Tween Stuff

Sibling holiday arguments

We have just returned back to school after a two week half term break.

We spent half term mostly at home as we’re trying to save ready for the summer holidays. I also childminded 3 days of the 2 weeks so we were a bit more restricted on activities on those days.

Finlay and Daisy went away for a few days for a break to their Grandma, and had a few arguments whilst away as expected, but on returning their arguing persisted and continued right up until school drop off on Monday morning.

I know that it’s just human nature for siblings to argue, especially when they’re still having to share a bedroom together and their friends aren’t around to play with.  As normal as it is that every little thing they do they have to comment on, tell tale or torment each other, it can just be so sad and negative to listen to.

Having to be a referee all day, everyday, is quite frankly utterly exhausting thus leaving me in a negative mindset for the day. It’s not only unfair on me but unfair and not a good example to set to Teddy our 3 year old.

I would tell myself they need a structured fun activity to break up the argument cycle, so we would get a craft activity out and then after a short while it would proceed to arguments of who gets what and how it should be done. Therefore the only time they would show signs of getting on would be when they weren’t interacting with each other or anyone else in front of an iPod or tv screen. You can see how it’s far easier to let them switch off from interacting with each other and just play on iPods. This isn’t ideal and not what we consider a healthy way to spend half term and so I would limit their screen time and then the arguments would then ensue as soon as screen time was reduced.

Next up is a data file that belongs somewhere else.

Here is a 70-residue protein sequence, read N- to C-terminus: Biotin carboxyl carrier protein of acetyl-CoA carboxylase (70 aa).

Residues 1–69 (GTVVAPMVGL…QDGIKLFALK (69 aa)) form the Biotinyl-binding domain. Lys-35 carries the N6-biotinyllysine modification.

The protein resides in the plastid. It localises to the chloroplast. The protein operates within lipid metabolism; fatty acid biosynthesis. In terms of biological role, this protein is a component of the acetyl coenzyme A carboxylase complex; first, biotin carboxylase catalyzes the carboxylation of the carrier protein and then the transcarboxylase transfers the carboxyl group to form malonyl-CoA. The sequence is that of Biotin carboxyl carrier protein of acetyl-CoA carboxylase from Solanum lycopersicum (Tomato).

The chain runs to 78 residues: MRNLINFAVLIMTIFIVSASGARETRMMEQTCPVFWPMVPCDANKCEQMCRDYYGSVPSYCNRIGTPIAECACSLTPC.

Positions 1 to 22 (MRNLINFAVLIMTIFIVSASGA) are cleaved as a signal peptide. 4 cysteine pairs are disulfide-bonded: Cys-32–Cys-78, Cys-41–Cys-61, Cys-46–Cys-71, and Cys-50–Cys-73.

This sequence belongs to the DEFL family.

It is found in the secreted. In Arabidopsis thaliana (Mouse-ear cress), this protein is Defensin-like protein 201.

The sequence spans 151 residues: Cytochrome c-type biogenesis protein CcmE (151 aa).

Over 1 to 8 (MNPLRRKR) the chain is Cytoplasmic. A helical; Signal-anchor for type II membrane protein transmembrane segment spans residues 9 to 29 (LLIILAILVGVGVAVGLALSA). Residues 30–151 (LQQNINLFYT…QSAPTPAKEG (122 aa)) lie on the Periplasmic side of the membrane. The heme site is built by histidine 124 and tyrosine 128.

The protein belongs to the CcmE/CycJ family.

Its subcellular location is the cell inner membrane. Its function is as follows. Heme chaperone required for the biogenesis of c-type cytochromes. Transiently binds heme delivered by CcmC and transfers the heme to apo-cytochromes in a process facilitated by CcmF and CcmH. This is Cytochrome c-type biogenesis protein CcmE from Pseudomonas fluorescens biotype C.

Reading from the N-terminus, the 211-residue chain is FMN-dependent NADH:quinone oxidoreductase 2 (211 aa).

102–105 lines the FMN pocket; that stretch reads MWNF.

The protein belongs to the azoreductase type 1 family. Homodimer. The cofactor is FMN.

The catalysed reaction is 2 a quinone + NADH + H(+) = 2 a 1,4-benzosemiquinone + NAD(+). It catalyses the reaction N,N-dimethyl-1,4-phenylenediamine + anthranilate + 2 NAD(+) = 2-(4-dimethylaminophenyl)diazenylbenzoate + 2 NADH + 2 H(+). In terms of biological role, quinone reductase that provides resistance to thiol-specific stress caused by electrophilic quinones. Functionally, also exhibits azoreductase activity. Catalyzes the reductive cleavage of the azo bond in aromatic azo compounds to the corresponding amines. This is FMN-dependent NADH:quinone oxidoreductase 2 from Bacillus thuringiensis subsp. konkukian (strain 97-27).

I mentioned with more concern how I felt to my husband at the end of this tiring second week and he thought that maybe going forward they need more structure and routine to the holidays. Something of which yes I agree, but it is good on the other hand to have less constraints on holiday days.

Anyhow after thinking about what he suggested I have decided as it’s 6 weeks away til the longest holidays of the year I need to plan ahead and put in place ideas and a rough timetable in preparation.

Is this normal to plan out with controlled precision the summer holidays? Maybe this is how others get by and survive the holidays? I would love to hear people’s take on this subject.

So now I want to look at each week and draft out plans for days out, clubs, and time for them to have space  from each other. I also feel that it will be nice have a few days to leave for being lazy or spontaneous and just to be able to go with the flow, and this will be interesting to see if these days work or whether I’m going to want to plan every day in the end!

If anyone can provide tips on how to survive sibling rivalry please do let me know and any tips on how to structure activities for siblings to allow more harmony in the house to ensue.

Don’t get me wrong they can be a great little team together and come up with some imaginative games together when on good form, it just seemed this holiday it wasn’t the case and so I need to prepare for the next holidays to avoid being a full time referee!

Mummuddlingthrough

7 thoughts on “Sibling holiday arguments”

  1. You make me laugh and cry with sympathy… I’ve just had very similar week with my gang. As a consequence have printed out a planner for the summer holidays and have begun filling it up with activities and options (hopefully will refine later) but I really want to enjoy these holidays so I’ve decided to go my homework!

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  2. You make me laugh and cry with sympathy… I’ve just had very similar week with my gang. As a consequence have printed out a planner for the summer holidays and have begun filling it up with activities and options (hopefully will refine later) but I really want to enjoy these holidays so I’ve decided to go my homework!

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  3. I don’t have much to say other than that I sympathize more with being a referee now, but I never felt that way as a child. I felt that everything back then was so black and white: she’s wrong and I’m right. Now that I’m an educator, I can see the instigation in children and the tactics to dispel the instigator. When we see it in a class, we ask ourselves: Do you know who is doing what first? Do you know why they’re doing it? Does it happen at certain times of the day? Can they try to figure it out on their own (stand back and watch)? Can I safely ignore it? Do they have spaces for quiet resting and/or books and toys if they’re upset? Can I empathize with all of them and tell them that? So many questions, so many tactics.

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